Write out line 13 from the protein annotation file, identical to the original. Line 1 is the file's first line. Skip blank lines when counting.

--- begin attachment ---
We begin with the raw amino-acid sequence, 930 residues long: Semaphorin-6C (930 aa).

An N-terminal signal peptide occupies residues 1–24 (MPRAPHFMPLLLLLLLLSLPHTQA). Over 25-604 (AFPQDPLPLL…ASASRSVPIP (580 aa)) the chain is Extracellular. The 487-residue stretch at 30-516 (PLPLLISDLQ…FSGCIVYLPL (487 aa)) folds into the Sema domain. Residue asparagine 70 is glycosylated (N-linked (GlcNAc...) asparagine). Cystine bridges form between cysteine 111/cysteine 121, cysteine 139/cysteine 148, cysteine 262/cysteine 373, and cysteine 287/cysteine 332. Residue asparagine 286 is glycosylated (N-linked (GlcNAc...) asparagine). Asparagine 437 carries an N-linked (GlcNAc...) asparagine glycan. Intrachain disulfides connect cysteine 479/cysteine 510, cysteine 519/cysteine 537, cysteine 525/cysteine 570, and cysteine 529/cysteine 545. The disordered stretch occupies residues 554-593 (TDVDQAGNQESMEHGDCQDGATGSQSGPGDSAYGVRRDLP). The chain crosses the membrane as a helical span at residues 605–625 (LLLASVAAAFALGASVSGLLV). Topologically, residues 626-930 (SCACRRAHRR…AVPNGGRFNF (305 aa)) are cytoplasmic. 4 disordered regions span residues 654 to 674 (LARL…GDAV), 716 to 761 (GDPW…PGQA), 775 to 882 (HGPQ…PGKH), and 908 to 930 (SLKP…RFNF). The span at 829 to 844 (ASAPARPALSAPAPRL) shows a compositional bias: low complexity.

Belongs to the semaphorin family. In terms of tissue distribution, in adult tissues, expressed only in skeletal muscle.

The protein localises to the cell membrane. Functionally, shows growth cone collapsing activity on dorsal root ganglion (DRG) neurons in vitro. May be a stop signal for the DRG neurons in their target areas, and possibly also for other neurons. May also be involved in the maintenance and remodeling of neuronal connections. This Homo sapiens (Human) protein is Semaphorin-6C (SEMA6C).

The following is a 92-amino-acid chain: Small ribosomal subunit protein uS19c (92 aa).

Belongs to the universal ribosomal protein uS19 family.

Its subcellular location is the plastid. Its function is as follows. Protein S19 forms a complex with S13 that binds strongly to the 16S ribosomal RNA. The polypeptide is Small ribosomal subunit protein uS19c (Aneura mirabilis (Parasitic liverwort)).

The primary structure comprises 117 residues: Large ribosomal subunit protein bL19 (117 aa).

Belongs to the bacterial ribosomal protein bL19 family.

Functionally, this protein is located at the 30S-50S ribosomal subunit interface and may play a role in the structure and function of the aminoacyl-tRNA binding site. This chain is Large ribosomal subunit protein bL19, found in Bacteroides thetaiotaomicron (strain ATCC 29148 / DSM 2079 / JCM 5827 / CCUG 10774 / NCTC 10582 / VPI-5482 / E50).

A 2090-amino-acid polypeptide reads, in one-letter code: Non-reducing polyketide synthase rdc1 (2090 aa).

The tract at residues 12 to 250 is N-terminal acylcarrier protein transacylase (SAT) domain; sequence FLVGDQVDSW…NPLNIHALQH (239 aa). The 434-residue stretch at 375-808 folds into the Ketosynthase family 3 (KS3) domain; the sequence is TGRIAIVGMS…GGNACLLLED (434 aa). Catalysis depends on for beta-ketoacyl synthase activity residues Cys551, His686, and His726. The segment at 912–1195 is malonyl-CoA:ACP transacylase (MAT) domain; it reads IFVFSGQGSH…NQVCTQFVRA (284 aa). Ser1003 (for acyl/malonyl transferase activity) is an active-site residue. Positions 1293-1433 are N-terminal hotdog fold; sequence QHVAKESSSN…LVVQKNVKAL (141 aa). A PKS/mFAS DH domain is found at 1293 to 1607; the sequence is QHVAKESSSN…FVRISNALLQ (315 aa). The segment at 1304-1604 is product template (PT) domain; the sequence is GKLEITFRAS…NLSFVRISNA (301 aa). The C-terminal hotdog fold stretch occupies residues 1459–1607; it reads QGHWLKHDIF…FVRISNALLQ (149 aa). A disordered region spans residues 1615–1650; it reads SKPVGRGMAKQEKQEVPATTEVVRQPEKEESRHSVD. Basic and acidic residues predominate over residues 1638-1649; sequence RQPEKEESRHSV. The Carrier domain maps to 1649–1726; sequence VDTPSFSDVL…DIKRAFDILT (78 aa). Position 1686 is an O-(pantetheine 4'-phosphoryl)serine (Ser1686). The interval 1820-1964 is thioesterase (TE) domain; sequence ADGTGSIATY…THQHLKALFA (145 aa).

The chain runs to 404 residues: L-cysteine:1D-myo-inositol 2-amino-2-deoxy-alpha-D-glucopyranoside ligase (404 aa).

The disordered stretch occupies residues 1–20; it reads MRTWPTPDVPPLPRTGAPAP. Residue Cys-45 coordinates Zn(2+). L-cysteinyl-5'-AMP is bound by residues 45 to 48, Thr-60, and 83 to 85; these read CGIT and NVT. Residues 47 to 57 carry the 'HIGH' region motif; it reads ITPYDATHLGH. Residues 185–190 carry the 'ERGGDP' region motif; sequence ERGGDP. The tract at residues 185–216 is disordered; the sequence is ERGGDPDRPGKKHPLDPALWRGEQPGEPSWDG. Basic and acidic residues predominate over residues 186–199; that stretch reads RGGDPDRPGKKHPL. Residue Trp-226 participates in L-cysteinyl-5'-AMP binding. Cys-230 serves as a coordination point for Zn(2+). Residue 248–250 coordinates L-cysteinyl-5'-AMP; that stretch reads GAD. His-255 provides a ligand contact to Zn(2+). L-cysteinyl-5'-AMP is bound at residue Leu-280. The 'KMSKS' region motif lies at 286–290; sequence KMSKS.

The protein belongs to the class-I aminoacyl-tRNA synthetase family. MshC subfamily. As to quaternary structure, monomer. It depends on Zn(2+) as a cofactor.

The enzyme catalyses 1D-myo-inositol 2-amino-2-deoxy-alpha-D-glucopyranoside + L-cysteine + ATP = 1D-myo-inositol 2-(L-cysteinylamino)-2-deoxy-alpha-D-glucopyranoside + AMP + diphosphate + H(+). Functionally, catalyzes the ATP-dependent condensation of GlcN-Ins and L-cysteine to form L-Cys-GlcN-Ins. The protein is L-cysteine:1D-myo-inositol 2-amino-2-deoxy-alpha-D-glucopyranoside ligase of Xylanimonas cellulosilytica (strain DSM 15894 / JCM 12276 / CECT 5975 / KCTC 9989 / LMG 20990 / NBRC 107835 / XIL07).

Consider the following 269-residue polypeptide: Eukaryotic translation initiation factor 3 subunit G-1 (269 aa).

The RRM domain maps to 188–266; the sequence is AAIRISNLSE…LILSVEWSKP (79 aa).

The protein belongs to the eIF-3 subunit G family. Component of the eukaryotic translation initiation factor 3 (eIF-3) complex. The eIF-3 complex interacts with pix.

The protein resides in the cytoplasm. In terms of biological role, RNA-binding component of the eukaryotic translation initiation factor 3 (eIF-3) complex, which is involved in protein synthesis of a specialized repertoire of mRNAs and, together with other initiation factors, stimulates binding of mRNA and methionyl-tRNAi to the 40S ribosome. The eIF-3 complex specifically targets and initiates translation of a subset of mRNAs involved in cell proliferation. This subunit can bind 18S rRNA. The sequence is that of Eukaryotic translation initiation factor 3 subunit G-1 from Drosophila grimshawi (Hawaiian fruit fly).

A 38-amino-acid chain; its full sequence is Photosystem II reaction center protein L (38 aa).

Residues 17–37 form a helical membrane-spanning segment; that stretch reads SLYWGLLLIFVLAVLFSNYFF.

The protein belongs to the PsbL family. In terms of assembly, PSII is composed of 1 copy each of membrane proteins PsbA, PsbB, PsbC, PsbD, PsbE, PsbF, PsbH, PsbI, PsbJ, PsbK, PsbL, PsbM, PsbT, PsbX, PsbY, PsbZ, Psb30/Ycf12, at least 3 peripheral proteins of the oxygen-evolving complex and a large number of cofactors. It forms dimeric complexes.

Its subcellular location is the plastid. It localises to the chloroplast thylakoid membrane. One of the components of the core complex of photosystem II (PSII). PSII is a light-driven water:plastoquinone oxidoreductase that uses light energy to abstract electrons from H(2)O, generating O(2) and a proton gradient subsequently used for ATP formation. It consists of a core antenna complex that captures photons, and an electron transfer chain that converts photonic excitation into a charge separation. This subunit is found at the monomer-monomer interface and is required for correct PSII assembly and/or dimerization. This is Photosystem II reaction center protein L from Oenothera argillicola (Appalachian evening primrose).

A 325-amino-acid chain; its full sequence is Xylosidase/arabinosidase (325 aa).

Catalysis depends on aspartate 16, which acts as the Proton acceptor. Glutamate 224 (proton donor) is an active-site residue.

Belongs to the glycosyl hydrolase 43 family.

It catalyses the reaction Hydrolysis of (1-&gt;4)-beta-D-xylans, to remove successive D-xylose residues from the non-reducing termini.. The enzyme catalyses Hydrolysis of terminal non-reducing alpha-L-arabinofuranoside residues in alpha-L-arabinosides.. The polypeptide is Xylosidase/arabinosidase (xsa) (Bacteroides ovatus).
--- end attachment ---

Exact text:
The chain runs to 404 residues: L-cysteine:1D-myo-inositol 2-amino-2-deoxy-alpha-D-glucopyranoside ligase (404 aa).